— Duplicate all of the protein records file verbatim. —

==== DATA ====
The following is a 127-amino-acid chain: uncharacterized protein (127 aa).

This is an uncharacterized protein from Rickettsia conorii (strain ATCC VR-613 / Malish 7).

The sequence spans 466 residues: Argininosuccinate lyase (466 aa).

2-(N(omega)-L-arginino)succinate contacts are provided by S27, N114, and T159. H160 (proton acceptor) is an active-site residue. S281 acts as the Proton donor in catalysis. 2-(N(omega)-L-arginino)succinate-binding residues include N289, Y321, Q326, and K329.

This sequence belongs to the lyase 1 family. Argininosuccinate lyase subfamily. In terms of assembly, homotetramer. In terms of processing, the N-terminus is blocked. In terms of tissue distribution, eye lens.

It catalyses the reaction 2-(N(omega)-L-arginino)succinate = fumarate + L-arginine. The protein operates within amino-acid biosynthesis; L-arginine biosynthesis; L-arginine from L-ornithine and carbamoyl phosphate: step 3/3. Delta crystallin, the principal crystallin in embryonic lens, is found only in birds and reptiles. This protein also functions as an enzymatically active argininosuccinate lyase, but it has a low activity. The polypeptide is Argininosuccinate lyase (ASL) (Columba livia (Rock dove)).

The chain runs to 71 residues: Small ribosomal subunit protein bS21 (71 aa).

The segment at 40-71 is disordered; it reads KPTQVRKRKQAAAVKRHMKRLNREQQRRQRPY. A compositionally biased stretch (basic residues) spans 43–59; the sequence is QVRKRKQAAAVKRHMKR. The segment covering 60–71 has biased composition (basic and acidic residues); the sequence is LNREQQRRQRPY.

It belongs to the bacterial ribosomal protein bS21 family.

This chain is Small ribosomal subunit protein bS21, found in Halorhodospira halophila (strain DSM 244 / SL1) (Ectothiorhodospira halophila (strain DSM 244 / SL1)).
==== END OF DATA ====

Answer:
The following is a 127-amino-acid chain: uncharacterized protein (127 aa).

This is an uncharacterized protein from Rickettsia conorii (strain ATCC VR-613 / Malish 7).

The sequence spans 466 residues: Argininosuccinate lyase (466 aa).

2-(N(omega)-L-arginino)succinate contacts are provided by S27, N114, and T159. H160 (proton acceptor) is an active-site residue. S281 acts as the Proton donor in catalysis. 2-(N(omega)-L-arginino)succinate-binding residues include N289, Y321, Q326, and K329.

This sequence belongs to the lyase 1 family. Argininosuccinate lyase subfamily. In terms of assembly, homotetramer. In terms of processing, the N-terminus is blocked. In terms of tissue distribution, eye lens.

It catalyses the reaction 2-(N(omega)-L-arginino)succinate = fumarate + L-arginine. The protein operates within amino-acid biosynthesis; L-arginine biosynthesis; L-arginine from L-ornithine and carbamoyl phosphate: step 3/3. Delta crystallin, the principal crystallin in embryonic lens, is found only in birds and reptiles. This protein also functions as an enzymatically active argininosuccinate lyase, but it has a low activity. The polypeptide is Argininosuccinate lyase (ASL) (Columba livia (Rock dove)).

The chain runs to 71 residues: Small ribosomal subunit protein bS21 (71 aa).

The segment at 40-71 is disordered; it reads KPTQVRKRKQAAAVKRHMKRLNREQQRRQRPY. A compositionally biased stretch (basic residues) spans 43–59; the sequence is QVRKRKQAAAVKRHMKR. The segment covering 60–71 has biased composition (basic and acidic residues); the sequence is LNREQQRRQRPY.

It belongs to the bacterial ribosomal protein bS21 family.

This chain is Small ribosomal subunit protein bS21, found in Halorhodospira halophila (strain DSM 244 / SL1) (Ectothiorhodospira halophila (strain DSM 244 / SL1)).